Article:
Up on stage there is a feeling of self-awareness. The room becomes a little world, and I, its focus. This little world has gathered to listen to me, and I always feel apologetic for having nothing great or grand to give. I only have me.
So with all my heart I offer the audience what little I have: my daily practice sessions, my joys and sorrows and frustrations. Every key must be struck deliberately, and every note must be in its place. I move on from mistakes quickly because I must, because I cannot afford to lose the present for the past.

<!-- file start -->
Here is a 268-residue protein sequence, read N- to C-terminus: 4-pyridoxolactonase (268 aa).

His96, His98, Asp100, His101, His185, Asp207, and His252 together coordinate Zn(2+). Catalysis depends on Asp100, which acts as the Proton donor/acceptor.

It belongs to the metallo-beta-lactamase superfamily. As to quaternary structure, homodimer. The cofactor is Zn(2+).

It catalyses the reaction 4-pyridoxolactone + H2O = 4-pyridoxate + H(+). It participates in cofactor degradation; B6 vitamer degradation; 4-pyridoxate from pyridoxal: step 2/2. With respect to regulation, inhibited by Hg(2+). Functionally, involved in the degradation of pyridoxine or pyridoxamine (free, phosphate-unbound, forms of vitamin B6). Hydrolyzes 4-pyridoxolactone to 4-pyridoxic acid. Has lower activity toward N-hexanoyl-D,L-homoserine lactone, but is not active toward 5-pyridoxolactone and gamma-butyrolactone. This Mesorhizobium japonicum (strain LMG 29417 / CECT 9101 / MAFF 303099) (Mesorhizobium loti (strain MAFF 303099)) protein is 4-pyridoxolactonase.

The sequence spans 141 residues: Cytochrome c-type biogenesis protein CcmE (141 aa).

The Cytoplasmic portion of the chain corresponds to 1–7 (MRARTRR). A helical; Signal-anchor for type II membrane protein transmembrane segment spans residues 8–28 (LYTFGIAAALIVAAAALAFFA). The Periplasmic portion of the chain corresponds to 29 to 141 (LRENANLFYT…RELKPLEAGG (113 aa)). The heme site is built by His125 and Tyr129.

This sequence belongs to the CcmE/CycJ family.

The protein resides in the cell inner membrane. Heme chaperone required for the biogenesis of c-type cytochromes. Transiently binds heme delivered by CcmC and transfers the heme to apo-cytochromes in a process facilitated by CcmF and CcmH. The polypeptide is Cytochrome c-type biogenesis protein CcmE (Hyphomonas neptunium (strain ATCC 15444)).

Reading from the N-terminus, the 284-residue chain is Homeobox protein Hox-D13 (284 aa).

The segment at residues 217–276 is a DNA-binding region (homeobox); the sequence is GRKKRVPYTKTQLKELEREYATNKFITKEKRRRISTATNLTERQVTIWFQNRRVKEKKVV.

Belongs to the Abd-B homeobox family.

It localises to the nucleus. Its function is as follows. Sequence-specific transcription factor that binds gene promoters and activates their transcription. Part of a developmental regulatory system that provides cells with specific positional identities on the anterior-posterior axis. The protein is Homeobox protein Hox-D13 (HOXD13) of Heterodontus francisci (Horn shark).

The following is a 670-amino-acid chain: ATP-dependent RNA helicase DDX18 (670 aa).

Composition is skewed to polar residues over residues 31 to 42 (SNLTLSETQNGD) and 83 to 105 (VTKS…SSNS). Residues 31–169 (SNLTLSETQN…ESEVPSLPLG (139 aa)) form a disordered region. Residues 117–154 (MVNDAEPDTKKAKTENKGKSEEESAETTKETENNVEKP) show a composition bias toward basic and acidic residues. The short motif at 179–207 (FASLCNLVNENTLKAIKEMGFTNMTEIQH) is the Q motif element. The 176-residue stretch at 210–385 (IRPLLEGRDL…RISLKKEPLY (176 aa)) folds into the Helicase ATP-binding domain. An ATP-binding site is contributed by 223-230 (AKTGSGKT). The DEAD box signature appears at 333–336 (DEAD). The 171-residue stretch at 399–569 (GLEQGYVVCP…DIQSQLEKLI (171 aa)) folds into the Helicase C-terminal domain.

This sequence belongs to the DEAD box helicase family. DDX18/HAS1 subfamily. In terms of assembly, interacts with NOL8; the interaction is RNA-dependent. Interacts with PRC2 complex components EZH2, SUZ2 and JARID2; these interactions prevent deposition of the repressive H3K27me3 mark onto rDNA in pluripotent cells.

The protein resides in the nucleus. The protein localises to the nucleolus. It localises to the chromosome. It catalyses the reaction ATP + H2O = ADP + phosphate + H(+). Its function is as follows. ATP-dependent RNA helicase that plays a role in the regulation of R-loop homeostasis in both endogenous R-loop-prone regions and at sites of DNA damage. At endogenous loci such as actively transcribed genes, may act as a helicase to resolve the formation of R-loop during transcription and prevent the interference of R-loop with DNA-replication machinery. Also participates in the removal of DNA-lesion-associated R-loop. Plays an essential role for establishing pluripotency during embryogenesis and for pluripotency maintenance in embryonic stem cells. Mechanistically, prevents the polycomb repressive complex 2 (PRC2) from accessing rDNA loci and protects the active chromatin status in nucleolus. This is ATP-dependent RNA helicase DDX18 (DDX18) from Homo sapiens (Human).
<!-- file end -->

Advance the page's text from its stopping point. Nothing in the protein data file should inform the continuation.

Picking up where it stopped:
I hear all the sounds in the room—the drop of a pencil, the crinkle of programs, uncontrollable coughs and sneezes—but I cannot let myself become distracted by these, as my purpose is to give everything I can.
Then I’m finished. I bow, probably exhausted, mentally thank my audience, and leave the stage.
I want to live life like a piano performance.
There are no regrets in a performance.